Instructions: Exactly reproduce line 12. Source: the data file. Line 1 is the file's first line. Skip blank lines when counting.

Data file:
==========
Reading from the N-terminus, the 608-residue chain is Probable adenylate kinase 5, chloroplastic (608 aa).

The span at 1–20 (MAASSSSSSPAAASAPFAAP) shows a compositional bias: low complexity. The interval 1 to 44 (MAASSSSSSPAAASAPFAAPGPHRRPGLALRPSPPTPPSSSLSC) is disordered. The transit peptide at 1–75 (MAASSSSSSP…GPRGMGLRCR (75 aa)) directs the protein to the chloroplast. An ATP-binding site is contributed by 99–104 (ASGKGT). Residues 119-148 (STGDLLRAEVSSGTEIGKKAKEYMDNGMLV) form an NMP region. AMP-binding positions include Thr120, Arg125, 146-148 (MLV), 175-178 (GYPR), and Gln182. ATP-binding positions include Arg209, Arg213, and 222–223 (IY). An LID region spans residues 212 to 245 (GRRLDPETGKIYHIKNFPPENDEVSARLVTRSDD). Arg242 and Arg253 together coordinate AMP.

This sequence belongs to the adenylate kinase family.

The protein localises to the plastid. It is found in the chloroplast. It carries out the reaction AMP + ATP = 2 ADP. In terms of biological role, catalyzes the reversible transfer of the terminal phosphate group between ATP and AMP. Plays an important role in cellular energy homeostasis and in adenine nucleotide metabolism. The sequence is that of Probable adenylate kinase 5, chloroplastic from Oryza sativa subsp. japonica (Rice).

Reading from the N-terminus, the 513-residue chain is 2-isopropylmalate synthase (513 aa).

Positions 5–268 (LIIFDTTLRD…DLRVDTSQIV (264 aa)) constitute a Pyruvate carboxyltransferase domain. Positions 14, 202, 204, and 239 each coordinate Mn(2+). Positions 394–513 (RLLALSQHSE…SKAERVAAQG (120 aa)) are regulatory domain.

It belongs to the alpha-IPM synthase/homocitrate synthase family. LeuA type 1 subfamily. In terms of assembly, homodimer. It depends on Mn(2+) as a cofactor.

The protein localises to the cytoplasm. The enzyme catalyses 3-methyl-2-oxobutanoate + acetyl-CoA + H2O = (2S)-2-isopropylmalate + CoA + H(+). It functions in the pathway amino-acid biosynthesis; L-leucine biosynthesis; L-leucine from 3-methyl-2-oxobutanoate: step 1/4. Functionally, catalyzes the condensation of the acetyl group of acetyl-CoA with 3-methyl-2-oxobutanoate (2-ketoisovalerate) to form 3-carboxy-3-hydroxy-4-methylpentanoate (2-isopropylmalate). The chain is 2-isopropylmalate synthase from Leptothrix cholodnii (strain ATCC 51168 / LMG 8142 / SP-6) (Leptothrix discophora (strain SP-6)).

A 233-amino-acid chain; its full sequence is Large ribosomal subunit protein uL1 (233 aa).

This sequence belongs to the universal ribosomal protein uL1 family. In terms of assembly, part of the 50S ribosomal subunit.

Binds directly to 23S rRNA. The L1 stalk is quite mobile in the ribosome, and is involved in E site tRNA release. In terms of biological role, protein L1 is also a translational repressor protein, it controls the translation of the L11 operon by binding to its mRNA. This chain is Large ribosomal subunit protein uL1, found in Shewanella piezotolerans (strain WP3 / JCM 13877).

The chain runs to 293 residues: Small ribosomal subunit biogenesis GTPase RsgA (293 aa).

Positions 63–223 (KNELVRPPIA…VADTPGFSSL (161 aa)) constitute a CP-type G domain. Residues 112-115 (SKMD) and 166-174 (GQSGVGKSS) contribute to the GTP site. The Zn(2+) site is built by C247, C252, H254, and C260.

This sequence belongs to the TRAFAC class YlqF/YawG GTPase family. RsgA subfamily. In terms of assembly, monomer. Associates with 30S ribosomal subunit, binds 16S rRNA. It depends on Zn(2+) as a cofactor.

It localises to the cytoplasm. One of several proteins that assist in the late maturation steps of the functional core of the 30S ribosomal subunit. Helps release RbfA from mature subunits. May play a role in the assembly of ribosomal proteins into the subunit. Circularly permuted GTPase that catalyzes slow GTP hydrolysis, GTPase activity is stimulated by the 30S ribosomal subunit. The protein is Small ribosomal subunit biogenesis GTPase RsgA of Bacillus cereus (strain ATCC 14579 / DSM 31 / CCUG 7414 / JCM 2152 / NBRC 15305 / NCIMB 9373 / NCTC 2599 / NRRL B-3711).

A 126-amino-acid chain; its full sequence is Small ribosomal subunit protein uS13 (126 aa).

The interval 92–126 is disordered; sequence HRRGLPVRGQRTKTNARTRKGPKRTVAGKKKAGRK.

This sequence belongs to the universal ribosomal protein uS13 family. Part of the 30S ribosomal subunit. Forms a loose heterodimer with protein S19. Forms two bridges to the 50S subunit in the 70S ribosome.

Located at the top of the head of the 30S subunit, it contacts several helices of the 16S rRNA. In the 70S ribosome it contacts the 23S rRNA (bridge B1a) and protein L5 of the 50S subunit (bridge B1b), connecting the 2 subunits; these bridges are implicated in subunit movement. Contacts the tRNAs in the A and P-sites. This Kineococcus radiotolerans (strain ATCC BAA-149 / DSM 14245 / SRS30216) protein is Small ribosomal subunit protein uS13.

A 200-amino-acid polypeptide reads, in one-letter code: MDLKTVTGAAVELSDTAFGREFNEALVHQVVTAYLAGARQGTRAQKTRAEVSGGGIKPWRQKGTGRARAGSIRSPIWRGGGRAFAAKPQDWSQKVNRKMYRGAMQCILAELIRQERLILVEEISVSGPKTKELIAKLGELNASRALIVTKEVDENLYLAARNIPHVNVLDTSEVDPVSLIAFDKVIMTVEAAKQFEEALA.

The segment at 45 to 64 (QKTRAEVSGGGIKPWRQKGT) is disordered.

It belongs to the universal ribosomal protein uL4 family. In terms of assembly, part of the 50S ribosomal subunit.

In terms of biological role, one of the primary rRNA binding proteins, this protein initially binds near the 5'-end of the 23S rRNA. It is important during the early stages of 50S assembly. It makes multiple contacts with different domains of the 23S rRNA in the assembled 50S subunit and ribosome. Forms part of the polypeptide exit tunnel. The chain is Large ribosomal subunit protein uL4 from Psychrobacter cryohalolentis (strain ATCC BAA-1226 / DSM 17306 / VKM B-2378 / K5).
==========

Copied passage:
The chain runs to 293 residues: Small ribosomal subunit biogenesis GTPase RsgA (293 aa).